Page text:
“I had a post route,” said Jeune, who caught three passes, his seventh multi-catch game of the season and eighth in a row, for a season-high 96 yards and the score. “It broke late and TaQuon threw a great pass in the middle.”

The defense even played well. They held the Cavs to 97 net yards rushing and 4-for-17 on third down, 1-for-5 in the fourth quarter. But they were left having to answer having no answer on the Cavs’ final drive, which covered 64 yards in just five plays.

Despite having the absence of starting free safety A.J. Gray and middle linebacker Brant Mitchell at their disposal, their answers did not include excuses.

“Anytime you have good players out, you miss them. But that’s part of football and it’s no excuse,” said Johnson. “We had our chances. Like we had our chance on offense to go down and score and we had our chance on defense to stop them. We didn’t do it. We didn’t get it done.”

Senior corner Corey Griffin, who had four tackles and a pass breakup, agreed, pointing to a lack of communication on defense.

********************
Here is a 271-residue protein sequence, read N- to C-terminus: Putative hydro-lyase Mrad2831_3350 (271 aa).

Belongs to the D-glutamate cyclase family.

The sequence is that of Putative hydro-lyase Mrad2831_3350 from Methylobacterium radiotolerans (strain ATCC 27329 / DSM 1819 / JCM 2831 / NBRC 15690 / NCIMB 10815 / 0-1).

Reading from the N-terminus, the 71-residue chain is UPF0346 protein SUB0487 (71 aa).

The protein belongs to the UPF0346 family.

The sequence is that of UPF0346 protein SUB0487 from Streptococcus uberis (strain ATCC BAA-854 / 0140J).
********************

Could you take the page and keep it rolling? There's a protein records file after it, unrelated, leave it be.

“It just comes down to talking and that was something we didn’t do very well,” he said. “Sometimes when we had checks across the board, they weren’t getting to the d-linemen. So they were still running one call and the back guy was running another. It just comes down to talking.”

The inability to perform on special teams also hurt. Most vexing for Johnson was a 92-yard kickoff return by UVA’s Joe Reed with 2:17 remaining in the opening half. It cut the Jackets’ advantage to 14-13 just moments after they opened up an eight-point advantage on a one-yard plunge by KirVonte Benson.

“That’s a killer,” said Johnson. “It has been. I’m at a loss. You can’t work on it harder than we work on it.”

One trend that did continue was Georgia Tech’s characteristic second-half resilience. The Jackets, who came into the contest outscoring opponents 70-19 in the third quarter of games this season, needed two plays from scrimmage to extend that to 84-19.

On the Jackets’ first play of the second half Marshall got around the corner and used outstanding blocks from Jahaziel Lee, Jeune and Searcy to run 79 yards, nearly untouched, and extend a 14-13 halftime lead to 21-13.

Then, on Virginia’s first snap of the second half, freshman linebacker Bruce Jordan-Swilling stepped in front of a pass by UVA’s Kurt Benkert and took it back 27 yards for a score. Thirty-five seconds into the third quarter, Georgia Tech’s one-point halftime lead was stretched to 15.

“I think my coach put me in the right spots to make me feel comfortable on the field. So I’m feeling very comfortable,” said Jordan-Swilling, who didn’t dwell on his first career pick and score. “To be honest, I’m not really worrying about that because we lost.”